It’s NOT Unpatriotic To Challenge The Military’s Misogyny

Growing up, I vividly remember watching movies such as GI Jane, Courage Under Fire and The General’s Daughter and thinking to myself “wow, it would really suck if that’s how things actually were for women who wanted to fight for their country”. These movies featured everything from unabashedly sexist high-ranking officials, to major misogyny and all the way to gang rape and murder. I thought the open sexism was merely just overacting, and the covered-up homicide were nothing more than Hollywood’s imagination running amuck. And then my curious ass decided to start investigating the topic of assault and sexual abuse in the army, and I realized that the movies weren’t far off from the sad truth. 

In America, it’s unpatriotic to say anything about the troops except that you love them, and while they deserve to be respected for their bravery, we need to realize that there is a very real problem in the military with assaulting and raping women. While it’s great to admire the army that protects you, they can NOT be above reproach when it comes to the mistreatment of any women, but that requires us to do something that makes many of us very uncomfortable: Challenging the people tasked with protecting our lives and our freedom. But after learning about the case of LaVena Johnson, a young woman who the military claims committed suicide by shooting herself in the head – after blacking her own eye, knocking out her own teeth, pouring acid on her genitals and somehow managing to leave a trail of blood that extended out of the tent she was found in – it’s clear that we NEED to start looking into what’s going on with the treatment women are receiving in the armed forces.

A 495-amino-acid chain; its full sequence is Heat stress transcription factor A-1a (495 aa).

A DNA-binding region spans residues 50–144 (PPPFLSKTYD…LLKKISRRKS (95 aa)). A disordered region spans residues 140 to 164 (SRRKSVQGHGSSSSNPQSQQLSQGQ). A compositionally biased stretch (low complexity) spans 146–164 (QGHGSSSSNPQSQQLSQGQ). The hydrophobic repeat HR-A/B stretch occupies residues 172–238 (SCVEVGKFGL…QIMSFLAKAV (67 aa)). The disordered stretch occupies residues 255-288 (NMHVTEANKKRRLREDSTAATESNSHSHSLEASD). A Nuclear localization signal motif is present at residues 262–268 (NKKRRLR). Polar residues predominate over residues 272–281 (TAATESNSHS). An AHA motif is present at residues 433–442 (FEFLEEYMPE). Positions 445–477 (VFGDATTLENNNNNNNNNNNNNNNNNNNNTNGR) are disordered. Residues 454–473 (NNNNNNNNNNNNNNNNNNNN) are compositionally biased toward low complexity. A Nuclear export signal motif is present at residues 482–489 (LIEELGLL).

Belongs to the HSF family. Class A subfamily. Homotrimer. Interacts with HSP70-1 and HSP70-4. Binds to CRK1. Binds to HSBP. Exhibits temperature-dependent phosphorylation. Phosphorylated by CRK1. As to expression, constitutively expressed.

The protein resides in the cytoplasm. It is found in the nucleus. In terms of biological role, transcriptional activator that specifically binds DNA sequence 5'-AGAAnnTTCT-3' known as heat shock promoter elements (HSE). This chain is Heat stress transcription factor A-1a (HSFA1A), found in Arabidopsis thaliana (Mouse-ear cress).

LaVena is far from the first or the last, but if we start actually INVESTIGATING what’s going on, we might be able to make her death mean something – even if the questions make us uncomfortable.

This Is Your Conscience

When Lincoln Anthony Blades is not writing for his controversial and critically acclaimed blog ThisIsYourConscience.com, he can be found contributing articles for Uptown Magazine. Lincoln wrote the hilarious and insightful book "You're Not A Victim, You're A Volunteer: How To Stop Letting Love Kick Your Ass". He is also a public speaker who has sat on panels all over North America and the Caribbean.